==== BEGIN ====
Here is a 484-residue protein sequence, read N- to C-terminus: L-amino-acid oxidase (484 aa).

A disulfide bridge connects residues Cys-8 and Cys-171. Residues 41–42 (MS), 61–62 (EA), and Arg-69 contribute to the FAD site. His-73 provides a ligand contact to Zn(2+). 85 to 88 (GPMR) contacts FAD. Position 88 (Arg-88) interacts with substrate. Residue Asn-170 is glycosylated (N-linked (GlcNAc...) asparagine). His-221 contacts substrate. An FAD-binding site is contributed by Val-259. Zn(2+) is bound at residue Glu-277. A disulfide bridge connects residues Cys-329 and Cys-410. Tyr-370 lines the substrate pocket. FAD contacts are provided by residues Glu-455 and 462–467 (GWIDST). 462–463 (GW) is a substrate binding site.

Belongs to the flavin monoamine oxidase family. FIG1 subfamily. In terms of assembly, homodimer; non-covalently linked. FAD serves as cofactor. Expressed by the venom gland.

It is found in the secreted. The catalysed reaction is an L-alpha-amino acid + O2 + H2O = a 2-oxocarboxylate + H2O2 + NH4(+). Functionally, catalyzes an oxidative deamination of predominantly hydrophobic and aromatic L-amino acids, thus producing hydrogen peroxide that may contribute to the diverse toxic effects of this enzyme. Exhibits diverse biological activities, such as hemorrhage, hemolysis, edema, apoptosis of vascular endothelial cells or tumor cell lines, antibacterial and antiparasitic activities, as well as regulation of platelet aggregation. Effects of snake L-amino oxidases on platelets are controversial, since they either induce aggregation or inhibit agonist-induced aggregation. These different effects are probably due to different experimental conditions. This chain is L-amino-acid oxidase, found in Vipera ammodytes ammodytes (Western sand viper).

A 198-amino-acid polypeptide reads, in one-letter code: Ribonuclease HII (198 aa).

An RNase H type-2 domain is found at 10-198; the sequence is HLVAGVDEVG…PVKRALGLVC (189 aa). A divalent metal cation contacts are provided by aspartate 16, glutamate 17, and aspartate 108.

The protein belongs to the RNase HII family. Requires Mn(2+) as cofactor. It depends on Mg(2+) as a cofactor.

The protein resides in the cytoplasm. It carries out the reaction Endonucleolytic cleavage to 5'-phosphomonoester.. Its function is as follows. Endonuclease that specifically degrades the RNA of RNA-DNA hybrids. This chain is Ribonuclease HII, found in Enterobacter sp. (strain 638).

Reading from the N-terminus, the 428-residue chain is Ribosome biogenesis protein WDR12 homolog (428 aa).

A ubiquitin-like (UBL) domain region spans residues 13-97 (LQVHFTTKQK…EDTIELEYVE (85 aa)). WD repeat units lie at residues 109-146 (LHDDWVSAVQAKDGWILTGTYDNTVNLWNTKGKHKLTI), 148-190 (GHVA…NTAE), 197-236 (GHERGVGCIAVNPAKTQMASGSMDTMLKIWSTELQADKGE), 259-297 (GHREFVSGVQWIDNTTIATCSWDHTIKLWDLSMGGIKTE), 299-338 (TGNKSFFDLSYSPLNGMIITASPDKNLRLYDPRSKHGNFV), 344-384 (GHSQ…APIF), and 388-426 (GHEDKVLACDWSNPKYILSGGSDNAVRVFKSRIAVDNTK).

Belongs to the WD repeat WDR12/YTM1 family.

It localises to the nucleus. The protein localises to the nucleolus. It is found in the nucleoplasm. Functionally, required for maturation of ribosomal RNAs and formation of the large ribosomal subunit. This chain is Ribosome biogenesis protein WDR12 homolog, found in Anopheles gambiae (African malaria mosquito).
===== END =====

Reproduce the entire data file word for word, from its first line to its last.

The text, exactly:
Here is a 484-residue protein sequence, read N- to C-terminus: L-amino-acid oxidase (484 aa).

A disulfide bridge connects residues Cys-8 and Cys-171. Residues 41–42 (MS), 61–62 (EA), and Arg-69 contribute to the FAD site. His-73 provides a ligand contact to Zn(2+). 85 to 88 (GPMR) contacts FAD. Position 88 (Arg-88) interacts with substrate. Residue Asn-170 is glycosylated (N-linked (GlcNAc...) asparagine). His-221 contacts substrate. An FAD-binding site is contributed by Val-259. Zn(2+) is bound at residue Glu-277. A disulfide bridge connects residues Cys-329 and Cys-410. Tyr-370 lines the substrate pocket. FAD contacts are provided by residues Glu-455 and 462–467 (GWIDST). 462–463 (GW) is a substrate binding site.

Belongs to the flavin monoamine oxidase family. FIG1 subfamily. In terms of assembly, homodimer; non-covalently linked. FAD serves as cofactor. Expressed by the venom gland.

It is found in the secreted. The catalysed reaction is an L-alpha-amino acid + O2 + H2O = a 2-oxocarboxylate + H2O2 + NH4(+). Functionally, catalyzes an oxidative deamination of predominantly hydrophobic and aromatic L-amino acids, thus producing hydrogen peroxide that may contribute to the diverse toxic effects of this enzyme. Exhibits diverse biological activities, such as hemorrhage, hemolysis, edema, apoptosis of vascular endothelial cells or tumor cell lines, antibacterial and antiparasitic activities, as well as regulation of platelet aggregation. Effects of snake L-amino oxidases on platelets are controversial, since they either induce aggregation or inhibit agonist-induced aggregation. These different effects are probably due to different experimental conditions. This chain is L-amino-acid oxidase, found in Vipera ammodytes ammodytes (Western sand viper).

A 198-amino-acid polypeptide reads, in one-letter code: Ribonuclease HII (198 aa).

An RNase H type-2 domain is found at 10-198; the sequence is HLVAGVDEVG…PVKRALGLVC (189 aa). A divalent metal cation contacts are provided by aspartate 16, glutamate 17, and aspartate 108.

The protein belongs to the RNase HII family. Requires Mn(2+) as cofactor. It depends on Mg(2+) as a cofactor.

The protein resides in the cytoplasm. It carries out the reaction Endonucleolytic cleavage to 5'-phosphomonoester.. Its function is as follows. Endonuclease that specifically degrades the RNA of RNA-DNA hybrids. This chain is Ribonuclease HII, found in Enterobacter sp. (strain 638).

Reading from the N-terminus, the 428-residue chain is Ribosome biogenesis protein WDR12 homolog (428 aa).

A ubiquitin-like (UBL) domain region spans residues 13-97 (LQVHFTTKQK…EDTIELEYVE (85 aa)). WD repeat units lie at residues 109-146 (LHDDWVSAVQAKDGWILTGTYDNTVNLWNTKGKHKLTI), 148-190 (GHVA…NTAE), 197-236 (GHERGVGCIAVNPAKTQMASGSMDTMLKIWSTELQADKGE), 259-297 (GHREFVSGVQWIDNTTIATCSWDHTIKLWDLSMGGIKTE), 299-338 (TGNKSFFDLSYSPLNGMIITASPDKNLRLYDPRSKHGNFV), 344-384 (GHSQ…APIF), and 388-426 (GHEDKVLACDWSNPKYILSGGSDNAVRVFKSRIAVDNTK).

Belongs to the WD repeat WDR12/YTM1 family.

It localises to the nucleus. The protein localises to the nucleolus. It is found in the nucleoplasm. Functionally, required for maturation of ribosomal RNAs and formation of the large ribosomal subunit. This chain is Ribosome biogenesis protein WDR12 homolog, found in Anopheles gambiae (African malaria mosquito).